Zurlo G.,University Road |
Truskinovsky L.,ESPCI ParisTech
Physical Review Letters | Year: 2017
Geometrically frustrated solids with a non-Euclidean reference metric are ubiquitous in biology and are becoming increasingly relevant in technological applications. Often they acquire a targeted configuration of incompatibility through the surface accretion of mass as in tree growth or dam construction. We use the mechanics of incompatible surface growth to show that geometrical frustration developing during deposition can be fine-tuned to ensure a particular behavior of the system in physiological (or working) conditions. As an illustration, we obtain an explicit 3D printing protocol for arteries, which guarantees stress uniformity under inhomogeneous loading, and for explosive plants, allowing a complete release of residual elastic energy with a single cut. Interestingly, in both cases reaching the physiological target requires the incompatibility to have a topological (global) component. © 2017 American Physical Society.
Hortiguela M.J.,University Road |
Wall J.G.,University Road
Marine Drugs | Year: 2013
Antibody molecules, and antibody fragments in particular, have enormous potential in the development of biosensors for marine monitoring. Conventional immobilisation approaches used in immunoassays typically yield unstable and mostly incorrectly oriented antibodies, however, resulting in reduced detection sensitivities for already low concentration analytes. The 2H12 anti-domoic acid scFv antibody fragment was engineered with cysteine-containing linkers of two different lengths, distal to the antigen binding pocket, for covalent and correctly oriented immobilisation of the scFvs on functionalised solid supports. The Escherichia coli-produced, cysteine-engineered scFvs dimerised in solution and demonstrated similar efficiencies of covalent immobilisation on maleimide-activated plates and minimal non-covalent attachment. The covalently attached scFvs exhibited negligible leaching from the support under acidic conditions that removed almost 50% of the adsorbed wildtype fragment, and IC50s for domoic acid of 270 and 297 ng/mL compared with 1126 and 1482 ng/mL, respectively, for their non-covalently adsorbed counterparts. The expression and immobilisation approach will facilitate the development of stable, reusable biosensors with increased stability and detection sensitivity for marine neurotoxins. © 2013 by the authors.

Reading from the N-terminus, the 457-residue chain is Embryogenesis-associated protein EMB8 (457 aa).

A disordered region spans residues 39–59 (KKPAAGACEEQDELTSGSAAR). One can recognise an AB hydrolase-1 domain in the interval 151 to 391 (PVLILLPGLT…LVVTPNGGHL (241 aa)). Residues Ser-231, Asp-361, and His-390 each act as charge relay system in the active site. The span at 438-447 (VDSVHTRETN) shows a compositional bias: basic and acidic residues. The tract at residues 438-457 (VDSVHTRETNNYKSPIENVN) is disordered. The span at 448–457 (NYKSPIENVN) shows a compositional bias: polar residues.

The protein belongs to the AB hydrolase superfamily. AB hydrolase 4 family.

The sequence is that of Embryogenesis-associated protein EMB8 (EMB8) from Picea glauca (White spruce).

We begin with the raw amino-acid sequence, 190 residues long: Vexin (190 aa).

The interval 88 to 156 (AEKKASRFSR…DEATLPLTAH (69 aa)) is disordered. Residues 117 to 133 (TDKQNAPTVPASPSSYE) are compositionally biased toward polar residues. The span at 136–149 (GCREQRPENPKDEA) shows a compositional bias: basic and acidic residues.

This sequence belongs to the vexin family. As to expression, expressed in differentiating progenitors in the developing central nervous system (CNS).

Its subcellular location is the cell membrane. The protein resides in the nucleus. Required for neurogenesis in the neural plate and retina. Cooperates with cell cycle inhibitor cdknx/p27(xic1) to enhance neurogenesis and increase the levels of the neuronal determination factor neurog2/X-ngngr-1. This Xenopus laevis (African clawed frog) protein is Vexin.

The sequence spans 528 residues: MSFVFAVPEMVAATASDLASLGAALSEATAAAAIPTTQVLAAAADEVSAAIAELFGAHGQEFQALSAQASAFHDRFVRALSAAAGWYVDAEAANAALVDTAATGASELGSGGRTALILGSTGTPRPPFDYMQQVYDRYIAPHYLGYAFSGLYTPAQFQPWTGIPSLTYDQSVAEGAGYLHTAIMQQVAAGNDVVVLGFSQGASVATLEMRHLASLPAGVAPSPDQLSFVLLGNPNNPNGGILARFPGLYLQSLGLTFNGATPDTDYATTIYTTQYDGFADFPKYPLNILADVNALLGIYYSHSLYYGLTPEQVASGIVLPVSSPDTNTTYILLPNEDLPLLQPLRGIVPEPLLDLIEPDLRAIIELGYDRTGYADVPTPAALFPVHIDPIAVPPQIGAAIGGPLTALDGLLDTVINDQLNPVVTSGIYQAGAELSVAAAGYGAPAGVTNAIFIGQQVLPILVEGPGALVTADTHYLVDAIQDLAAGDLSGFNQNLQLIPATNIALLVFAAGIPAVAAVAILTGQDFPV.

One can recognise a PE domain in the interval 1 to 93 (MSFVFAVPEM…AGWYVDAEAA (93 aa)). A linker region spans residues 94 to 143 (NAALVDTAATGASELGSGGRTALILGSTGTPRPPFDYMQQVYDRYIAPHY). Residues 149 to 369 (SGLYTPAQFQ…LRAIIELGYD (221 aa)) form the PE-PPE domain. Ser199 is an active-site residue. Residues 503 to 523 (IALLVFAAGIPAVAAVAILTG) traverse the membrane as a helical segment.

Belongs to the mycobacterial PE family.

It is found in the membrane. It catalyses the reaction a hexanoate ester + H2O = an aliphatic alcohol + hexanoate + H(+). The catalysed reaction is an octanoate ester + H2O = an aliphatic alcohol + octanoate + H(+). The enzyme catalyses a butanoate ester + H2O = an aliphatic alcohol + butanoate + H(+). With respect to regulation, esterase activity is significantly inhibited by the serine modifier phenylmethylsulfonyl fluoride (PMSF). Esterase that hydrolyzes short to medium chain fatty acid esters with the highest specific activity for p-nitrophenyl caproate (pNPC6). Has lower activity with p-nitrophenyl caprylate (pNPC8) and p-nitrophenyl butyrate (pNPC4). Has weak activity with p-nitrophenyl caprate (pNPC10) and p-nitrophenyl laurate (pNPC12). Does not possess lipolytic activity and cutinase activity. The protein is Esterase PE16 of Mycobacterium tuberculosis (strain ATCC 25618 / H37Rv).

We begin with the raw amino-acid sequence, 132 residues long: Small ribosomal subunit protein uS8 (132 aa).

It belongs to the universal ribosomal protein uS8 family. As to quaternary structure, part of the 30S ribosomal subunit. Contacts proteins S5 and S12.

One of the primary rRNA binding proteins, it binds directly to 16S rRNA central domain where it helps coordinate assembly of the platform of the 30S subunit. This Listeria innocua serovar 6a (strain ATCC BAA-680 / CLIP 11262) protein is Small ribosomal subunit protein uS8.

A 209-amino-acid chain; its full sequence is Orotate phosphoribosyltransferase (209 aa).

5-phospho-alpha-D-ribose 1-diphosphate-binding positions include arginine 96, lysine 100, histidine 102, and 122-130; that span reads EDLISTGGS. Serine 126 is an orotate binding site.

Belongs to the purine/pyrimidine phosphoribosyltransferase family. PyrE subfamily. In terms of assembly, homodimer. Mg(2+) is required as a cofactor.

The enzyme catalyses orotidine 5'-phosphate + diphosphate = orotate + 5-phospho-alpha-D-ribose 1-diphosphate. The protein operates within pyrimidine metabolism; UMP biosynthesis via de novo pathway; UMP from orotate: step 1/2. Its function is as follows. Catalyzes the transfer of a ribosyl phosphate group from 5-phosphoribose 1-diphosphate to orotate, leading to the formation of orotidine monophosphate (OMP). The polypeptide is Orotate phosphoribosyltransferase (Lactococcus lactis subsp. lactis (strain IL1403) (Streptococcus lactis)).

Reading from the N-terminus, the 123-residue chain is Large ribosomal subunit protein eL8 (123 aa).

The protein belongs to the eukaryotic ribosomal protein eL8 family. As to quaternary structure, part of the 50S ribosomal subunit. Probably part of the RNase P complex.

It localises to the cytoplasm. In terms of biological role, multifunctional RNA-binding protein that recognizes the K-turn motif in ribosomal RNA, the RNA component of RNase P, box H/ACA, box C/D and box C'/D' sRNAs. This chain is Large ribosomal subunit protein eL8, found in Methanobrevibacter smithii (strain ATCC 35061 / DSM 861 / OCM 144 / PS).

Danaher J.,University Road
Science and Engineering Ethics | Year: 2017
This article argues that the creation of artificial offspring could make our lives more meaningful (i.e. satisfy more meaning-relevant conditions of value). By ‘artificial offspring’ I mean beings that we construct, with a mix of human and non-human-like qualities. Robotic artificial intelligences are paradigmatic examples of the form. There are two reasons for thinking that the creation of such beings could make our lives more meaningful and valuable. The first is that the existence of a collective afterlife—i.e. a set of human-like lives that continue after we die—is likely to be an important source and sustainer of meaning in our present lives (Scheffler in Death and the afterlife, OUP, Oxford, 2013). The second is that the creation of artificial offspring provides a plausible and potentially better pathway to a collective afterlife than the traditional biological pathway (i.e. there are reasons to favour this pathway and there are no good defeaters to trying it out). Both of these arguments are defended from a variety of objections and misunderstandings. © 2017 Springer Science+Business Media B.V.
News Article | February 15, 2017
Attorney Lloyd Herman, founder of Lloyd Herman & Associates, is celebrating his fiftieth anniversary as a legal professional. “It’s been a pleasure to be able to help injured victims take on a system that is stacked against them and bring them favorable outcomes against heavy odds,” said Herman. “Fifty years of being able to do this is very satisfying from a personal and professional standpoint. Being able to add value to human beings through legal, psychological and moral support has been extremely gratifying.” Herman received his Juris Doctor from Gonzaga University School of Law in Spokane, WA, in 1966. He worked in several different areas until he found his niche thirty years ago doing personal injury claims. Since then Herman has settled approximately 1,500 cases, of which he has made case law on a couple. Herman is renowned for settling almost all of his cases out of court. “Just in the sixteen years I have been here, I have gone to trial less than ten times,” added Herman, who devotes 90 percent of his practice to the area of litigation. During the course of his illustrious career, Herman has been instrumental in changing the law in Washington state in favor of consumers in the Supreme Court and Division III in the Court of Appeals, which had the effect of aiding people against bad faith acts of the insurance companies. He also helped expand the law in the area of automobile coverage and in favor of tenants of defective apartment houses and rentals. About Lloyd Herman, Lloyd Herman & Associates Attorney Lloyd Herman is licensed to practice before the Western and Eastern Federal District Court and the Ninth Circuit Court of Appeals, including Eastern Washington and Northern Idaho. He focuses his practice on personal injury law, workers’ compensation law and wills and trusts. For more information, please call (509) 922-6600, or visit http://www.lloydhermanlaw.com. The law office is located at 213 N. University Road, Spokane, WA 99206. About the NALA™ The NALA offers small and medium-sized businesses effective ways to reach customers through new media. As a single-agency source, the NALA helps businesses flourish in their local community. The NALA’s mission is to promote a business’ relevant and newsworthy events and achievements, both online and through traditional media. For media inquiries, please call 805.650.6121, ext. 361.